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WIU Celebrates School of Music's 50th Anniversary

Western Illinois University is proud to celebrate the 50th anniversary of the Music Therapy option in the Bachelor of Music program. This milestone celebrates years of graduates and many shared successes.


Introduction to Music Therapy then numbered MUS 100 (music 100), was first taught in the summer session of 1974 by Leo Muscatavic. In 1975, Pat Patrick was the first full-time Music Therapy faculty member whose name appeared in the University catalog. Bruce Prueter was hired in 1977 as the Music Therapy Program Director. Prueter developed, expanded, and led the program until his retirement in May 2006. Jennifer Jones joined WIU in August 2006 after Bruce’s retirement and continues as program coordinator today. Many music therapy faculty have contributed to the program over the years. 


From the program's start in 1974 through 1980, the Music Therapy curriculum was a set of additional courses added to the music education option. The bulk of the music therapists' training happened in practicum courses and during their post-coursework internship. In 1980, a Bachelor of Art with an option in music therapy was offered. Though a few of the music education courses remained for several more years, a separate curriculum with clinical skills courses, theory and practice courses and a series of practicum placements became the degree requirements for music therapists. WIU Music Therapy Professor and Program Coordinator Jennifer D. Jones revised the curriculum in 2008 to meet newly established national education and clinical training standards.


The music therapy curriculum continues to evolve to reflect expanding research evidence. Curriculum revisions also reflect changes in healthcare, disability, society and culture.  Likewise, music therapists continue to expand the persons served by the profession. The Introduction to Music Therapy course planned for Fall 2024 no doubt looks very different from the first course taught 50 years ago.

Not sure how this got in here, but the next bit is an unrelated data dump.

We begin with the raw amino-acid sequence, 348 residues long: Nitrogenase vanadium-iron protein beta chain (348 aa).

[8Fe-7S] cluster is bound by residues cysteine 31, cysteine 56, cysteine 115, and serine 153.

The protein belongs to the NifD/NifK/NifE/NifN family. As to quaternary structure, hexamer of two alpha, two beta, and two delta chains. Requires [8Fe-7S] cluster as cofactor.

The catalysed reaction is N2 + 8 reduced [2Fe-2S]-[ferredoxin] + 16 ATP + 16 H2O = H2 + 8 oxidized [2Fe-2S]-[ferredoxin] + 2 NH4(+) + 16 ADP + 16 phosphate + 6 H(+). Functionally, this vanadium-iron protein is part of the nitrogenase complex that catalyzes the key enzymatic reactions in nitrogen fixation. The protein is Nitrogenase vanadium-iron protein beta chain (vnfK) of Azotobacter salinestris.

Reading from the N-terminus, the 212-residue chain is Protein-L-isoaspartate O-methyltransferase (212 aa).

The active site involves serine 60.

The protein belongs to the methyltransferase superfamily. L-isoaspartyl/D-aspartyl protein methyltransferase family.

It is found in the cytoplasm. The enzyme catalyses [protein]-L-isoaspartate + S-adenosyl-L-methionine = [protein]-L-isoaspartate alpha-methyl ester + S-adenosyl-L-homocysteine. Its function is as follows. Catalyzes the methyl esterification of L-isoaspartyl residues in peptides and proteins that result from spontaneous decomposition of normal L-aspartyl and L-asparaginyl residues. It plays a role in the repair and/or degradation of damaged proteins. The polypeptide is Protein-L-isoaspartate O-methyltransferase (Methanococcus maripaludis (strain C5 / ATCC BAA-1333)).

“I am most proud of our graduates,” Jones said. “WIU music therapy alumni are practicing clinicians, business owners, internship supervisors and college professors. Many have master's degrees in music therapy and related fields. Several WIU music therapy graduates have doctorates. Alumni have shared that their education at WIU led to their successes in higher education and clinical practice.”


One of the hallmarks of the Music Therapy program is its community engagement. Through our practicum partnerships, our students gain invaluable hands-on experience, providing music therapy sessions in various community settings. These include special education classrooms, senior care facilities, hospitals and hospice care. This community-focused approach is a testament to the program's commitment to serving others through music therapy.


“We have a space on campus where several individuals come to us for music therapy sessions. Some of these community partnerships span multiple decades,” Jones said. “It is an honor to provide both a valuable learning experience for students and a therapeutic service for individuals in need. Music therapists are a unique combination of musicians and therapists. We love music and are performing musicians and we value service to others as therapists. We always wear two hats, musician and clinician. Perhaps WIU music therapists wear three hats - we also proudly wear our Leatherneck hats,”


For more information on WIU’s School of Music, visit wiu.edu/music.


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